Physical movement might seem like the lowest of low-tech tools to use with your students. Exercise gets your heart pumping, blood flowing, and oxygen movingthat oxygen gets right to work increasing your brain power. It also releases endorphins, putting you in a better, more receptive mood, which is better for learning (pg. 22). I knew a first-grade teacher who started every morning by having all of her students run a few quick laps around the playground. Huffing and puffing, the students went back to class with smiles on their faces.

Work to lower stress in the classroom. The brain likes what is familiar, so build that into your classroom. Sprenger offers the strategy of employing rituals throughout your week that students will come to expect and count on (pg. 36). I like the idea of a daily meeting during which we read a morning message, share important news, and introduce the things we’re going to be working on that day.

Have students work in groups often. This will strengthen students’ collaborative and communicative skills as they share information, coordinate responsibility, teach one another, and stretch their comfort zone (pg. 50). Groups should be mixed to represent different learning styles, achievement levels, cultural backgrounds, and so on. Change groups and leadership regularly to magnify the effects.

Introduce students to mindmaps. Digital natives are practiced at quickly processing visual images, and if you give them the tools to visually represent content, they will enjoy better retention and recall of the information (pg. 101). I remember doing this often in elementary school, but the practice dropped off as I got to high school, when content-heavy material would have been difficult to physically fit on a lined notebook page. An online mapping tool like mind meister fixes that problem easily, and low-tech, hand-drawn maps work great for elementary students.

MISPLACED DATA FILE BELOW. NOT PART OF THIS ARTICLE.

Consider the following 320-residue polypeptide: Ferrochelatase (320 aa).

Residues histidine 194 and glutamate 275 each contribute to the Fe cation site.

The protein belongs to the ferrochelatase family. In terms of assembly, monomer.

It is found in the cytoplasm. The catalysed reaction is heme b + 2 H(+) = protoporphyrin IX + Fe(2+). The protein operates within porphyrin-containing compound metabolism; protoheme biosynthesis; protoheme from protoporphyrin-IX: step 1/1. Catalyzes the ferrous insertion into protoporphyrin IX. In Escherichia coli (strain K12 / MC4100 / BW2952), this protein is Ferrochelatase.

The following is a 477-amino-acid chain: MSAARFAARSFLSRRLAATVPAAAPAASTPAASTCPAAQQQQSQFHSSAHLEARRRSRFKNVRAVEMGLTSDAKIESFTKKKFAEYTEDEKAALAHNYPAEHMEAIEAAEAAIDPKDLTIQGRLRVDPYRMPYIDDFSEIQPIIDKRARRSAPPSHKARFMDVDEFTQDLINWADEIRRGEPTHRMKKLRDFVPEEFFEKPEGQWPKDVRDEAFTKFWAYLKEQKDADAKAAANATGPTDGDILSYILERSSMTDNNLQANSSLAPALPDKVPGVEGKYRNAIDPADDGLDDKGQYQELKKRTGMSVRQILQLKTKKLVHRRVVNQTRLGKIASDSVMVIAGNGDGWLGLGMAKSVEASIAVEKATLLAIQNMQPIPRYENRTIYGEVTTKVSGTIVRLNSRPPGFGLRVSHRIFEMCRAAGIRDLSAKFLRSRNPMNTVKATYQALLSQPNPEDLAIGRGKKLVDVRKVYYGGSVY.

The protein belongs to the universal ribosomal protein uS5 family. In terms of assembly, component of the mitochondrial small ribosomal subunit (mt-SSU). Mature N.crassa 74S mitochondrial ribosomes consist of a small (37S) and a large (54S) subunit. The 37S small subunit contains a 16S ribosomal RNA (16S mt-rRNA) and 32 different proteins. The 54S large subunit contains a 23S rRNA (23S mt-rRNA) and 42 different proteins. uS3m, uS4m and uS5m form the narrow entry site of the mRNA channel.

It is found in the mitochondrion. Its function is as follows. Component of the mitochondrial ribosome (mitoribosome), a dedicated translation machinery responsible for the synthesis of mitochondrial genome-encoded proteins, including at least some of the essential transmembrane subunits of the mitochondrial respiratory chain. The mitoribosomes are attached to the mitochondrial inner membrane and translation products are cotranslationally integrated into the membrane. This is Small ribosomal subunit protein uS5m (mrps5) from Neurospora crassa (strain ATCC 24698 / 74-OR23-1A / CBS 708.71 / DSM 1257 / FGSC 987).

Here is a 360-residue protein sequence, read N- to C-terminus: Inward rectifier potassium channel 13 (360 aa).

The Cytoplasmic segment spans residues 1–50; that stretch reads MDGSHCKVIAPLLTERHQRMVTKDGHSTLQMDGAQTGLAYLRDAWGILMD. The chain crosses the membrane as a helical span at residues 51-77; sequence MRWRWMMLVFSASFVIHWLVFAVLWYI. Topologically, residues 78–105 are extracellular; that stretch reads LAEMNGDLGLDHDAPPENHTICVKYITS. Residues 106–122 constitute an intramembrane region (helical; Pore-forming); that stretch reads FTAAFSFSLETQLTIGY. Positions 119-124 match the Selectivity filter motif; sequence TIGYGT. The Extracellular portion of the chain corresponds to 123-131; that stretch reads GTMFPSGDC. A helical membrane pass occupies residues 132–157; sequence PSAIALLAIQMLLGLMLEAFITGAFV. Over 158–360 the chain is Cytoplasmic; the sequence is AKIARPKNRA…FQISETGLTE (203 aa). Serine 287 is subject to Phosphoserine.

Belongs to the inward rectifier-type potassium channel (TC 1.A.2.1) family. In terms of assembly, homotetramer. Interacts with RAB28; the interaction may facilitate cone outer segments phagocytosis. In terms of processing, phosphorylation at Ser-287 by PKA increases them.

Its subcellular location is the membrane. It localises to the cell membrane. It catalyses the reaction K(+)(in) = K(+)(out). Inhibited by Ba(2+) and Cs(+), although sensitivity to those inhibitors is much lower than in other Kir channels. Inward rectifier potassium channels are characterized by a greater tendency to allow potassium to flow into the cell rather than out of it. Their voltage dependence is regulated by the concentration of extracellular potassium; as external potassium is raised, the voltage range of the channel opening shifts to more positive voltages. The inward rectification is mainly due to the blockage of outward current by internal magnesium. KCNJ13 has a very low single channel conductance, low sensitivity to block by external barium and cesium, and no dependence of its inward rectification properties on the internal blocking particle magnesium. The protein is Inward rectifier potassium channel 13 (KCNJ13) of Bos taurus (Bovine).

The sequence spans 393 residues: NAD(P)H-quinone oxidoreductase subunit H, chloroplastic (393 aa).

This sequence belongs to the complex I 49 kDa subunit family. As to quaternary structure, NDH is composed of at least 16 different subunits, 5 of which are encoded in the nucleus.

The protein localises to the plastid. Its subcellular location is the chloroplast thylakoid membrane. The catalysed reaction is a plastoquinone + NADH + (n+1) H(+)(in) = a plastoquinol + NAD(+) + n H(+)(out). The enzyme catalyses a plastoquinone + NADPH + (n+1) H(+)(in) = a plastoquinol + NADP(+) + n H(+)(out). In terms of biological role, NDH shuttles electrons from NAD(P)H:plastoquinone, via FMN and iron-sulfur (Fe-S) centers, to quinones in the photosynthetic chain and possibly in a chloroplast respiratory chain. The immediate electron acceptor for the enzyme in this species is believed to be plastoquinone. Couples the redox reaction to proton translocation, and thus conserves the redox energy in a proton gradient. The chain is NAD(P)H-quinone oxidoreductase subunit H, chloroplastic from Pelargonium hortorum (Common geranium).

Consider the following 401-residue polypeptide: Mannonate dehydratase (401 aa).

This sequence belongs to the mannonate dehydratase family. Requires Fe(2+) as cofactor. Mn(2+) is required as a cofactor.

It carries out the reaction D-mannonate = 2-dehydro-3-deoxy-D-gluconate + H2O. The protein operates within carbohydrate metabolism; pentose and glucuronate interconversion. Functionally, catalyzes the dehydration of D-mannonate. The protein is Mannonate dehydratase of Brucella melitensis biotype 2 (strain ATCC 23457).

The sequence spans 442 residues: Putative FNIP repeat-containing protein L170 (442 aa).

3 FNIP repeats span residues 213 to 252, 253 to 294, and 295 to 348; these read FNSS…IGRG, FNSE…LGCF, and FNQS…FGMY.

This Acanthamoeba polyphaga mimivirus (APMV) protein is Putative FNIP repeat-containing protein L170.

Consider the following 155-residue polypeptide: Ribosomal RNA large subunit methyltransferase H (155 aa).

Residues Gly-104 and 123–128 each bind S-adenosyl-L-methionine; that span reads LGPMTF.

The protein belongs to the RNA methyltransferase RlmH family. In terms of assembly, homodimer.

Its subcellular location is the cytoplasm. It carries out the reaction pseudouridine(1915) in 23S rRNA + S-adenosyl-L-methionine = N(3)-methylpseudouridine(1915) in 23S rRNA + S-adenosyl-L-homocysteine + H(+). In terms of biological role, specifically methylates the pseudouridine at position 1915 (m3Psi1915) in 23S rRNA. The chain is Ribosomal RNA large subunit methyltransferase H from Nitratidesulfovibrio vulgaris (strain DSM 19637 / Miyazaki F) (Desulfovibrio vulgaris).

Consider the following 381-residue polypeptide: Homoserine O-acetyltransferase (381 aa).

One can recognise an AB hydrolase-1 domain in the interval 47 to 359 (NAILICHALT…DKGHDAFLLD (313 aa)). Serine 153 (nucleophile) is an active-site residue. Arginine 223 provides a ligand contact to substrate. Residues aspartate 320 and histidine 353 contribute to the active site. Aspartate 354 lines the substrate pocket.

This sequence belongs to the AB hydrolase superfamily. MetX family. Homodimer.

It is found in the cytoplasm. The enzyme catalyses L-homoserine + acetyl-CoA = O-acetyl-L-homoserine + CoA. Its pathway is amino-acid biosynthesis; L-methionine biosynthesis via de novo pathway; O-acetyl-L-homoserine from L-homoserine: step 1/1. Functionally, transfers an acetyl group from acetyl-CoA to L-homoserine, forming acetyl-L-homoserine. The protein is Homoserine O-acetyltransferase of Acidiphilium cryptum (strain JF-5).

Appeal to students’ desire for options by offering them choices at multiple stages of content acquisition (pg. 47). Let them choose from a variety of research topics; have them pick whether to do their research online or in the school library; allow them to choose their manner of presentation from a list you compiled during a class brainstorming session. The balance between freedom and structure will be different for each student, but by establishing boundaries in advance or as a class and then being flexible as students have new ideas, hopefully everyone will be left satisfied.

Regardless of how you’re presenting new content to your class, in a high-tech or low-tech way, always, always try to link it back to material they’ve previously learned (pg. 28) or connect it to something in their life outside of school (pg. 31). These students are accustomed to the hyperlinks that litter every website they visiteverything is connectedplus information is more interesting and more likely to be retained if you can fit it into a larger picture.

It is futile to resist the tide of technology; there is no returning to typewriters when second graders are taking state reading tests on computers. Better to embrace the change and teach to these brains that have developed differently in response to the digital world they’ve been steeped in. Which of these techniques appeal to you the most? Do you have any other strategies you use or hope to use in your classroom?